Since the price crash of 2014, crude has been a buyer's market and several Middle Eastern economies heavily dependent on oil have suffered. They may view the exit of Iranian barrels from the market as an opportunity to turn the tables.
This feels like the return of the "Asian premium," a term coined for Middle Eastern producers charging crude buyers in Asia more than their customers in the rest of the world, through the 1990s and the early part of the noughties. The phenomenon was attributed to Asia being overly dependent on the Middle East for its supply security, in contrast to refiners in the Atlantic Basin, who had more alternatives.
The Asian premium had faded away in recent years, as soaring demand gave Asian buyers bargaining power. However, now there appears to be a "sanctions premium" -- Asian refiners bearing the cost of supply tightness caused primarily in their region due to the disappearance of Iranian oil.
Having to cough up more for alternative supplies is a double whammy for India and China, because they were getting Iranian crude at specially discounted rates and preferential credit terms. By paying Iran in yuan and rupees, the countries were also saving foreign exchange.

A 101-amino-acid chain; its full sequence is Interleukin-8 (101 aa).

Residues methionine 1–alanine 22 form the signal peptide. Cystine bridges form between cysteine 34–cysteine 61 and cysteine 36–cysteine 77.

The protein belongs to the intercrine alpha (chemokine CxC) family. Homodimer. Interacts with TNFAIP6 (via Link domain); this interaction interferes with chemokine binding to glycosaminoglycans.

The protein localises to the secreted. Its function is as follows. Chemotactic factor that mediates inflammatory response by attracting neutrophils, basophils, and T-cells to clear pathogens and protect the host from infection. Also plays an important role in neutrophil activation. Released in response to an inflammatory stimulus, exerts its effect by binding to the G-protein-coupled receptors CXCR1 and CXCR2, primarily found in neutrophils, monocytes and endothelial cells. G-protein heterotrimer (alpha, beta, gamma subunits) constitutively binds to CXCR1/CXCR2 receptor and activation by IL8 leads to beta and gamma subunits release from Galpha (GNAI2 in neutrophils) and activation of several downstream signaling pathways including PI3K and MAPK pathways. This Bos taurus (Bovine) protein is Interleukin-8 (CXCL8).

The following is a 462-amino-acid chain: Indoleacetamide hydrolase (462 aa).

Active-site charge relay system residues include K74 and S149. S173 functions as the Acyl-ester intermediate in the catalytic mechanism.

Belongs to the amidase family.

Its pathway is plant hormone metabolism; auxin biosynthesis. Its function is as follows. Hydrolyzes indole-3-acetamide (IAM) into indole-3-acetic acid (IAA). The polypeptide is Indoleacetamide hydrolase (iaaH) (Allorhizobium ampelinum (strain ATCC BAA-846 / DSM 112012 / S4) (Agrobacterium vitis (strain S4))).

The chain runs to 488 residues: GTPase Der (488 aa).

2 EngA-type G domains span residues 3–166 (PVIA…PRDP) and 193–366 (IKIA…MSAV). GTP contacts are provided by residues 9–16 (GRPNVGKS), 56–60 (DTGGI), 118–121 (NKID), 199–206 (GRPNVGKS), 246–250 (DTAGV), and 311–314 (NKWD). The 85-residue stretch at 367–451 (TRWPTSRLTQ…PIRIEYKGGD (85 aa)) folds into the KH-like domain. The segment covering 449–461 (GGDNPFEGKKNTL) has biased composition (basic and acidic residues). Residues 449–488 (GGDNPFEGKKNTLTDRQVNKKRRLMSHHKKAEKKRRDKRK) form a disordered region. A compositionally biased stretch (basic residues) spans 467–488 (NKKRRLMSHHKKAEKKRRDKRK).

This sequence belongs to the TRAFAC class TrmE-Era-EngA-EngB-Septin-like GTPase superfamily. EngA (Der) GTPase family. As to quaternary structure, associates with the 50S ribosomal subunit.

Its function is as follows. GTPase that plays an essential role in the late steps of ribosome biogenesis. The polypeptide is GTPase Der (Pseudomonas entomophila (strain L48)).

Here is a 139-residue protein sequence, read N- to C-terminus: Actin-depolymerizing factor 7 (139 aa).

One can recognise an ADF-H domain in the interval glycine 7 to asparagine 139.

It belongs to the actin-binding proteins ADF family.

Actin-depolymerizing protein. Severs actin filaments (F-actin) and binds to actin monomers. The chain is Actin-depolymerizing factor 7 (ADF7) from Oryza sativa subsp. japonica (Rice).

India and China both have close commercial ties with Iran and investment projects underway in that country. At the same time, they want to keep on the right side of Washington -- especially Beijing, which is locked in high-stakes trade negotiations with the U.S.
However, there is one way they could act -- give life to their planned "China-India oil buyers' club" and present a joint bargaining position over Iran to Washington.
Talk about the "buyers' club" -- major Asian importers joining hands for collective bargaining on oil purchases -- has been going on for nearly a year now. Japan and South Korea have not yet been roped in, but China and India were reported to be closing in on a landmark deal, following a recent visit by a senior representative from China's National Energy Administration to India.
It is time the two countries turned these plans into reality. OPEC is not the only counterparty they need to deal with on oil. Negotiating with the U.S. may be even more important. The current Iran crisis is an excellent opportunity for the new club to make its mark.
Vandana Hari is founder of Singapore-based Vanda Insights, which tracks energy markets. She has two decades of experience providing essential intelligence on the energy sector.